"The purpose of this paper is to investigate the intertemporal linkages between FDI and disaggregated measures of international trade. We outline a model exemplifying some of these linkages, describe several methods for investigating two-way feedbacks between various categories of trade, and apply them to the recent experience of developing countries. After controlling for other macroeconomic and institutional effects, we find that the strongest feedback between the sub-accounts is between FDI and manufacturing trade. More precisely, applying Geweke (1982)'s decomposition method, we find that most of the linear feedback between trade and FDI (81%) can be accounted for by Granger-causality from FDI gross flows to trade openness (50%) and from trade to FDI (31%). The rest of the total linear feedback is attributable to simultaneous correlation between the two annual series"--National Bureau of Economic Research web site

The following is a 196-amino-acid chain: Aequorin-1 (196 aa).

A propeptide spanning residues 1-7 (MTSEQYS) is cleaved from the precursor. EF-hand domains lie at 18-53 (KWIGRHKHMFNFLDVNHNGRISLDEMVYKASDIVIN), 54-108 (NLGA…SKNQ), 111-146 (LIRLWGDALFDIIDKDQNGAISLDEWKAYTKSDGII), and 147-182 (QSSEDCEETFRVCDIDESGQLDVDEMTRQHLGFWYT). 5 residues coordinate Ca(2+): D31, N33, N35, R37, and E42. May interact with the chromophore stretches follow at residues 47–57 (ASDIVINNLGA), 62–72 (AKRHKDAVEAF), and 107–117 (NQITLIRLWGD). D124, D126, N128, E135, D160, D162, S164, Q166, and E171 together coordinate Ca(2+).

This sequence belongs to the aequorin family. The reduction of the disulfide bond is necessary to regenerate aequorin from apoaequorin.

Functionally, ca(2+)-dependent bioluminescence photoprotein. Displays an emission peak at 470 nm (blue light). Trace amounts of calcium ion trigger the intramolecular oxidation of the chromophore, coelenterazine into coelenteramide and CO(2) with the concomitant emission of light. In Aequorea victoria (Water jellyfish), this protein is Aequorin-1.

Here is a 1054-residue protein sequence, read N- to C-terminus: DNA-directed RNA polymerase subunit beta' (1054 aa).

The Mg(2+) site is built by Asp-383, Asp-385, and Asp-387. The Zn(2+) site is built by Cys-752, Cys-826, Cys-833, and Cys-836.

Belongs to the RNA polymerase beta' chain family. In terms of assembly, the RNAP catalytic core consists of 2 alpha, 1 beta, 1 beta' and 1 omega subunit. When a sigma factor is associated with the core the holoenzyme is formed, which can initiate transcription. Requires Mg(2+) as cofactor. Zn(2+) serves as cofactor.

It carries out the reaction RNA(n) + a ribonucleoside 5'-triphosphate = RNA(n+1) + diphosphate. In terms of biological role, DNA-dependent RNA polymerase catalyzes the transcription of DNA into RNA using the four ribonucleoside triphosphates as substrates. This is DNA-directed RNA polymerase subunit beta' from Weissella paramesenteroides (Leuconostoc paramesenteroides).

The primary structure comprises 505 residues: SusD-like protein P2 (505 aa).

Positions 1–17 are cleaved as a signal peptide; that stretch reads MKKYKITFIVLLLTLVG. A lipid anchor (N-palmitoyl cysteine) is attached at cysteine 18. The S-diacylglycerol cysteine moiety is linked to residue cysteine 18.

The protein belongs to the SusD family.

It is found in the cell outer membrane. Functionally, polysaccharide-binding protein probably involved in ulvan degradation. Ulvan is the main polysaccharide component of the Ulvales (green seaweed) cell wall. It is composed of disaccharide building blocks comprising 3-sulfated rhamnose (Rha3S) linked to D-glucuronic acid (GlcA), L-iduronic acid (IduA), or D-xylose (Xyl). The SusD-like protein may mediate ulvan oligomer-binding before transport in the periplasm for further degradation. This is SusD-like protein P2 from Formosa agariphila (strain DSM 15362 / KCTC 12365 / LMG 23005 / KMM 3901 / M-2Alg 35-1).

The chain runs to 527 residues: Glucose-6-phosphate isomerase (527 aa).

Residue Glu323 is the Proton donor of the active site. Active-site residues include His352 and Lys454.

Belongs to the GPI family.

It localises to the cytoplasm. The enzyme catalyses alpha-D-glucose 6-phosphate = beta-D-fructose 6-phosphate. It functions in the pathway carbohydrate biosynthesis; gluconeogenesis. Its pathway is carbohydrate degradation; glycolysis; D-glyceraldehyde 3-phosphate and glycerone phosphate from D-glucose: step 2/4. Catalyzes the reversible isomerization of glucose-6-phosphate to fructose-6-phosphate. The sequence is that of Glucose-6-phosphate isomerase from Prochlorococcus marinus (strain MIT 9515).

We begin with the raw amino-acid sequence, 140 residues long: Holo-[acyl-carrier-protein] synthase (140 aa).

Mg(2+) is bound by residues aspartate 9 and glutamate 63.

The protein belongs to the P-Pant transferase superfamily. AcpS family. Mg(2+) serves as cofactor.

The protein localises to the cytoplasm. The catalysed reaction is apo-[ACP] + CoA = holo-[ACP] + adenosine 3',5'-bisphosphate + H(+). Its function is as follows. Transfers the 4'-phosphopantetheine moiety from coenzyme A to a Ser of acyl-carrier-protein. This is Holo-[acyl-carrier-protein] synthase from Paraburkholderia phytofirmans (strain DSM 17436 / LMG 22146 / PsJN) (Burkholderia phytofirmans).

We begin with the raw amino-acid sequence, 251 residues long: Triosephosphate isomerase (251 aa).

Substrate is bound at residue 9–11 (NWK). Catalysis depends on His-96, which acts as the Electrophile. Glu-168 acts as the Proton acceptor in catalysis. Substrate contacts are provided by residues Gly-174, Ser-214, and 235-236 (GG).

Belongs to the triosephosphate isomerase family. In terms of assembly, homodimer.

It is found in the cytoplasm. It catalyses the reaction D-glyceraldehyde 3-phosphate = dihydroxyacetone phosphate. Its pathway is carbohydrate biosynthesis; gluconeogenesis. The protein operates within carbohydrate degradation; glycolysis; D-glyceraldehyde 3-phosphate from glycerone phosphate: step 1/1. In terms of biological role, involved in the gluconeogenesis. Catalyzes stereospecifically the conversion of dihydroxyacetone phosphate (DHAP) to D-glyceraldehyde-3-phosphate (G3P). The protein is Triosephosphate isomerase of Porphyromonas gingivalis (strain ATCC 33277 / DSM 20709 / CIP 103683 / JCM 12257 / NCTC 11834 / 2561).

On the two way feedback between financial and trade openness by Joshua Aizenman ( Book )
5 editions published in 2004 in English and held by 63 WorldCat member libraries worldwide
"This paper studies the two-way feedback between de-facto financial and trade openness. We first show that de-facto financial openness (measured by the sum of gross private capital inflows and outflows as percent of GDP) depends positively on lagged trade openness, controlling for macroeconomic and political economy factors. Next, we confirm that de-facto trade openness depends positively on lagged financial openness, using similar controls. Having empirically established (Granger) causality, we investigate the relative magnitudes of these causality structures using the decomposition test developed in Geweke (1982). Most of the linear feedback between trade and financial openness (87%) can be accounted for by Granger-causality from financial openness to trade openness (53%) and from trade to financial openness (34%). Simultaneous correlation between the two series accounts for only 13% of the total linear feedback between the two series"--National Bureau of Economic Research web site
Prizes for basic research human capital, economic might and the shadow of history by Joshua Aizenman ( )
8 editions published in 2006 in English and held by 48 WorldCat member libraries worldwide